The Queensland Land Court has ruled that human rights would be unjustifiably restricted by a proposal to dig the state’s largest coal mine in the Galilee Basin in central Queensland.
- The proposed coal mine would have been Queensland’s largest thermal coal mine
- This is the first time a group has successfully argued that mined coal would affect human rights by contributing to climate change
- Queensland Land Court president Fleur Kingham ruled that preserving human rights outweighed economic benefits
First Nations-led activist group Youth Verdict challenged an application by mining company Waratah Coal, owned by billionaire Clive Palmer.
The group of young Queensland activists challenged the mine on the grounds that it would affect the human rights of First Nations people by contributes to climate change.
The coal mine would remove about 40 million tons of coal per year for export to Southeast Asia, with an expected life of 30 years.
It is the first time a group has successfully argued that coal from a mine would affect human rights by contributing to climate change.
Queensland Land Court president Fleur Kingham said she would not recommend Waratah Coal’s application for a mining lease and environmental approval.
She told the court that the mine unjustifiably limited the right to life, cultural rights of First Nations people, children’s rights, the right to property, privacy and home and the right to enjoy human rights on an equal footing.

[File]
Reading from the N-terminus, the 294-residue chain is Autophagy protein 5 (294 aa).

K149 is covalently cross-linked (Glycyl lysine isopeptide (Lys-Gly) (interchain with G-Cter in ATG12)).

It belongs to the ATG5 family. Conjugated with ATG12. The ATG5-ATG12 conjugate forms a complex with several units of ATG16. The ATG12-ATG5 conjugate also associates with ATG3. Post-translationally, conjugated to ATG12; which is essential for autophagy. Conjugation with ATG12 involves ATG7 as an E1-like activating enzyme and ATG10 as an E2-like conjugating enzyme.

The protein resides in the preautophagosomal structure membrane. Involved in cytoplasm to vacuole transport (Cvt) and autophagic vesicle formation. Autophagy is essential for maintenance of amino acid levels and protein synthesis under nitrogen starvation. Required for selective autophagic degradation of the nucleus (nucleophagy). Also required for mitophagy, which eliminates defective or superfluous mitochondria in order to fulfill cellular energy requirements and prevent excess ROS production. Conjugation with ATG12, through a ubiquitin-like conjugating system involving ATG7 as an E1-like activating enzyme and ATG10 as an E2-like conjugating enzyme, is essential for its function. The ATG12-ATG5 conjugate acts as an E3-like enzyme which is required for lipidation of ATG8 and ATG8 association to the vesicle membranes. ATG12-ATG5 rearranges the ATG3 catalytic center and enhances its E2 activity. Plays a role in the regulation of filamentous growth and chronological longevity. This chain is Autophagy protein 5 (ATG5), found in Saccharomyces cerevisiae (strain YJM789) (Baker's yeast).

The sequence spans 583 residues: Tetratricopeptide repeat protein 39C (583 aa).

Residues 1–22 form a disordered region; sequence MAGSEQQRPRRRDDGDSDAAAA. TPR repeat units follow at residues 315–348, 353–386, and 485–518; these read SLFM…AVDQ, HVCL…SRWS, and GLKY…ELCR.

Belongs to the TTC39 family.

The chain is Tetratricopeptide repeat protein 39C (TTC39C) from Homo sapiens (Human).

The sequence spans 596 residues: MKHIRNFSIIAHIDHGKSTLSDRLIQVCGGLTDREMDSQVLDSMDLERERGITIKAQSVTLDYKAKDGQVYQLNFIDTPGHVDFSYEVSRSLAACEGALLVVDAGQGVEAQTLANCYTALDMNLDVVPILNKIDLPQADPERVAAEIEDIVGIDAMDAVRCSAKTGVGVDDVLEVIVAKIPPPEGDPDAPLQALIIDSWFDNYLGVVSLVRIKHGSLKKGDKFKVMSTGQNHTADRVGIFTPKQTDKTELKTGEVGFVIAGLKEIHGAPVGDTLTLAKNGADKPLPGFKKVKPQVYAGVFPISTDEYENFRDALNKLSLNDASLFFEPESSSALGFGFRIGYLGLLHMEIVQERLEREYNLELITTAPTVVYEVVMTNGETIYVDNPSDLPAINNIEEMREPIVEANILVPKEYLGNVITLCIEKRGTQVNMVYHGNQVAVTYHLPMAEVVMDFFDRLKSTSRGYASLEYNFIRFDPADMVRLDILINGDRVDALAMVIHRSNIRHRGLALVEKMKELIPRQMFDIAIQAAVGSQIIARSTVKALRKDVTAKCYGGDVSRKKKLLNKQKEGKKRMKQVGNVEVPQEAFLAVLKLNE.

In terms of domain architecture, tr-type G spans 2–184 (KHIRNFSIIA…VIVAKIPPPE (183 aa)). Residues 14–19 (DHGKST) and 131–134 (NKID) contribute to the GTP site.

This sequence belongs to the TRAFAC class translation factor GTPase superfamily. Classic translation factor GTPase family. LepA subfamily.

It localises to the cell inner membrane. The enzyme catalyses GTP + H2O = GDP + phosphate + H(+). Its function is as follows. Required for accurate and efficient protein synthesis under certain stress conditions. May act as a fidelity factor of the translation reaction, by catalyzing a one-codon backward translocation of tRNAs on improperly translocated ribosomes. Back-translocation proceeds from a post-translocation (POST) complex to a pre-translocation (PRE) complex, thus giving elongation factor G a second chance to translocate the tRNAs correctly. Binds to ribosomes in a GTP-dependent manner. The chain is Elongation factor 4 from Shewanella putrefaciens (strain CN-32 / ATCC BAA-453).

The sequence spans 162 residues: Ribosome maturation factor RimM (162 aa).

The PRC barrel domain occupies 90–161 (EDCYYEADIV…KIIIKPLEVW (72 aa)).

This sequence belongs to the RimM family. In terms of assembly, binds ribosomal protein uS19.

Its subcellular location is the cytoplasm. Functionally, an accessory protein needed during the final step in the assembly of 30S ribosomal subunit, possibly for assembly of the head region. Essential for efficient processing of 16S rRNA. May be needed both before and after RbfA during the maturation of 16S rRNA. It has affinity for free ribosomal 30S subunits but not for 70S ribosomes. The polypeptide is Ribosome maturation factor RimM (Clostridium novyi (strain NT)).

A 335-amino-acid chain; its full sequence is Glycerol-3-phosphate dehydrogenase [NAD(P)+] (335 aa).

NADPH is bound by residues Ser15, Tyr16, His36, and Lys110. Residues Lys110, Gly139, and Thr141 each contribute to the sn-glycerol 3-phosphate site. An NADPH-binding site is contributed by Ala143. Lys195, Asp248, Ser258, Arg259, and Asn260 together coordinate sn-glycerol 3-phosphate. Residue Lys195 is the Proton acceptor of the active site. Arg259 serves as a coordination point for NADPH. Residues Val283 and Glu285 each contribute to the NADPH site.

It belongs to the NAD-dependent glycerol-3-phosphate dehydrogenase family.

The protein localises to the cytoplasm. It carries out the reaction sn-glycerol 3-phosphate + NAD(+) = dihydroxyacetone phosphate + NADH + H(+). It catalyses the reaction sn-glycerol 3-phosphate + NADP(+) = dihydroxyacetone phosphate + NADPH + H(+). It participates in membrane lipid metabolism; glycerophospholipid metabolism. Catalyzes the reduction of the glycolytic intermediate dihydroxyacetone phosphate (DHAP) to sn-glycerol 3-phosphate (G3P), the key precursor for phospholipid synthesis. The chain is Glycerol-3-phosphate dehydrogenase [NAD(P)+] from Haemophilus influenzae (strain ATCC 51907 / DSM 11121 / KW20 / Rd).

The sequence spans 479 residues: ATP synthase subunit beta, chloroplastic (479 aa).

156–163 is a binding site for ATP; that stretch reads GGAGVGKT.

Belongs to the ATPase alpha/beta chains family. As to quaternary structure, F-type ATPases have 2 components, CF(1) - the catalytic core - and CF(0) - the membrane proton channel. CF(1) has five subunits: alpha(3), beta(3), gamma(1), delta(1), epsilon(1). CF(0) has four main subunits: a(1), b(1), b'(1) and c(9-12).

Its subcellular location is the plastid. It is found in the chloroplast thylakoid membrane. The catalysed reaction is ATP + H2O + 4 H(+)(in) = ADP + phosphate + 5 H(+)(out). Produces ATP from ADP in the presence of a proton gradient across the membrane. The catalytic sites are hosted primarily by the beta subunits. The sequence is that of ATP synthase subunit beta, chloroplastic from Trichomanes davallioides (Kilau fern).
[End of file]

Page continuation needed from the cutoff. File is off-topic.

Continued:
“The importance of preserving the rights weighs more heavily in the balance between the economic benefits of the mine and the benefits of contributing to energy security for Southeast Asia,” she said.
Waratah had claimed the Galilee Coal Project would contribute $2.5 billion in economic benefits over its 30-year life.
“With declining demand for thermal coal, there is a real prospect that the mine will not be viable throughout its life expectancy and not all of the economic benefits will be realised,” Kingham said.
“The cost of climate change to people in Queensland has not been fully accounted for, nor has the environmental cost of mining.”
Environmentalists welcomed the decision, which they said would have “far-reaching implications” for plans to build future coal mines in Queensland.
“We hope today’s decision will mean other coal mining companies will think twice before trying to force new climate-destroying proposals on Queenslanders,” Central Queensland Environmental Advocacy director Coral Rowston said.
The decision to grant the mining lease application now rests with Queensland Resources Minister Scott Stewart.
The decision to grant environmental approval is the final responsibility of Queensland Environment Minister Meaghan Scanlon.